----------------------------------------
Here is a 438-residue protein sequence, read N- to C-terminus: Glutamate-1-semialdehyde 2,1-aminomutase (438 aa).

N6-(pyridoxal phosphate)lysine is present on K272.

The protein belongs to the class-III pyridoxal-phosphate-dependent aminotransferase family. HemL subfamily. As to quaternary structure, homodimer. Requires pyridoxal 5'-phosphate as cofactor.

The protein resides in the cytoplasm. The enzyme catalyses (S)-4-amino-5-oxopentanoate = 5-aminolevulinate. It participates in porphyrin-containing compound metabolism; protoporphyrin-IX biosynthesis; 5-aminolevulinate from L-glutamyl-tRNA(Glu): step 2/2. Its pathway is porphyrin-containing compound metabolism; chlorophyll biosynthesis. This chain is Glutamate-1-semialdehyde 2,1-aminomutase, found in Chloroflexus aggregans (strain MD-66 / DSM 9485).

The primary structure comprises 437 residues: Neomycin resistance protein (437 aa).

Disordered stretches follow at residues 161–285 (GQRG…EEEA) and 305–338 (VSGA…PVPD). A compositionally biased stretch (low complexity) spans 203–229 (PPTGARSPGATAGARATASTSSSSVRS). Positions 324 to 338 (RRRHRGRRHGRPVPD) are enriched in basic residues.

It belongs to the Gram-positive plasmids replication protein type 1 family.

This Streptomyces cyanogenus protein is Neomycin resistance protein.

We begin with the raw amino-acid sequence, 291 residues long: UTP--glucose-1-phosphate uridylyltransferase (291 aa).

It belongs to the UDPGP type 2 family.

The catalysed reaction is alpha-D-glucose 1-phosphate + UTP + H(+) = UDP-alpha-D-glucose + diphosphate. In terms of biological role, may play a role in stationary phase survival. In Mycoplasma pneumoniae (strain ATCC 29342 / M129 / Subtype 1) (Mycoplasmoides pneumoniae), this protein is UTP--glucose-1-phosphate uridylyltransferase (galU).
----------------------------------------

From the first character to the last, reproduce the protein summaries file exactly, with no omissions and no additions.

Here is a 438-residue protein sequence, read N- to C-terminus: Glutamate-1-semialdehyde 2,1-aminomutase (438 aa).

N6-(pyridoxal phosphate)lysine is present on K272.

The protein belongs to the class-III pyridoxal-phosphate-dependent aminotransferase family. HemL subfamily. As to quaternary structure, homodimer. Requires pyridoxal 5'-phosphate as cofactor.

The protein resides in the cytoplasm. The enzyme catalyses (S)-4-amino-5-oxopentanoate = 5-aminolevulinate. It participates in porphyrin-containing compound metabolism; protoporphyrin-IX biosynthesis; 5-aminolevulinate from L-glutamyl-tRNA(Glu): step 2/2. Its pathway is porphyrin-containing compound metabolism; chlorophyll biosynthesis. This chain is Glutamate-1-semialdehyde 2,1-aminomutase, found in Chloroflexus aggregans (strain MD-66 / DSM 9485).

The primary structure comprises 437 residues: Neomycin resistance protein (437 aa).

Disordered stretches follow at residues 161–285 (GQRG…EEEA) and 305–338 (VSGA…PVPD). A compositionally biased stretch (low complexity) spans 203–229 (PPTGARSPGATAGARATASTSSSSVRS). Positions 324 to 338 (RRRHRGRRHGRPVPD) are enriched in basic residues.

It belongs to the Gram-positive plasmids replication protein type 1 family.

This Streptomyces cyanogenus protein is Neomycin resistance protein.

We begin with the raw amino-acid sequence, 291 residues long: UTP--glucose-1-phosphate uridylyltransferase (291 aa).

It belongs to the UDPGP type 2 family.

The catalysed reaction is alpha-D-glucose 1-phosphate + UTP + H(+) = UDP-alpha-D-glucose + diphosphate. In terms of biological role, may play a role in stationary phase survival. In Mycoplasma pneumoniae (strain ATCC 29342 / M129 / Subtype 1) (Mycoplasmoides pneumoniae), this protein is UTP--glucose-1-phosphate uridylyltransferase (galU).